Welcome to KPMG’s latest issue of our monthly LIBOR newsletter in which we provide updates on LIBOR and other benchmark interest rate developments that directly impact banks and consider the potential implications of the related regulatory requirements.

Regulatory Updates

1. BOJ consults on the appropriate choice and usage of Japanese Yen benchmarks

The Bank of Japan (BOJ) launched its public consultation on the appropriate choice and usage of Japanese Yen Benchmarks. The consultation paper outlines the outcome of the past deliberations in the BOJ Committee and seeks comments on the future structure of JPY interest rate benchmarks. In particular, the paper discusses alternative benchmark options which are term risk free rates based upon the uncollateralised overnight call rate (TONAR) and Tokyo Interbank Offered Rate (TIBOR).

2 July 2019 BOJ 


2. ECB writes to European authorities on IBOR transition and EMIR grandfathering

The European Central Bank (ECB) wrote to the European Commission and the European Securities and Markets Authority (ESMA) regarding the implications of contract amendments with respect to the use of interest rates on margin requirements under European Market Infrastructure Regulation (EMIR).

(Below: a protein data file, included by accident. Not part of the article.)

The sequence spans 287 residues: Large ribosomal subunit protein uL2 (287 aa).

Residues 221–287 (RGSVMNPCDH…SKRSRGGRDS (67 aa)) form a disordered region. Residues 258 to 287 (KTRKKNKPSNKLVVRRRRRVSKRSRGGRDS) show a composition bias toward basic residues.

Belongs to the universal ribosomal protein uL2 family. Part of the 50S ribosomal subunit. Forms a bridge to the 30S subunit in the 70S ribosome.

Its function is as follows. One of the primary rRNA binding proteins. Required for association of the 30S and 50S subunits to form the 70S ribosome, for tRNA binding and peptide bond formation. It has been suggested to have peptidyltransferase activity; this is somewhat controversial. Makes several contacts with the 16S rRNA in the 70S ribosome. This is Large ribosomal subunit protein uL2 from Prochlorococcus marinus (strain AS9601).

2 July 2019 ECB 


3. ECB writes to significant institutions on preparation for interest rate benchmark reforms

The ECB wrote to the CEOs of significant institutions operating in the euro area to seek assurance that their senior managers and Boards understand the risks associated with interest rate benchmark reforms and are taking appropriate action to ensure smooth transition to alternative or reformed benchmark rates ahead of the deadline set by the EU. The ECB also required these banks to provide a Board-approved summary of their risk assessment, a detailed action plan in relation to the benchmark reform, and a completed questionnaire to facilitate the ECB’s assessment. 

3 July 2019 ECB / KPMG publication


4. Bank of England welcomes EIOPA to prioritise the monitoring of LIBOR transition

The Working Group on Sterling Risk-Free Reference Rates of the Bank of England wrote to the European Insurance and Occupational Pensions Authority (EIOPA) to welcome its decision to add the monitoring of LIBOR transition to their 2019 priorities. The Working Group encouraged EIOPA to actively remove the recognised Solvency II barriers to transition and would welcome EIOPA’s consideration of a pan-European taskforce to address regulatory barriers to LIBOR transition.

9 July 2019 Bank of England


5. ECB calls to benchmark administrators for expressions of interest in producing a €STR-based forward-looking term structure

The ECB’s Working Group on Euro Risk-free Rates is in the process of preparing a market adoption plan to ensure a smooth transition from EONIA to €STR. As part of the transition effort, the Working Group is calling for potential benchmark administrators with a view to ensure the robust administration of €STR-based term structures.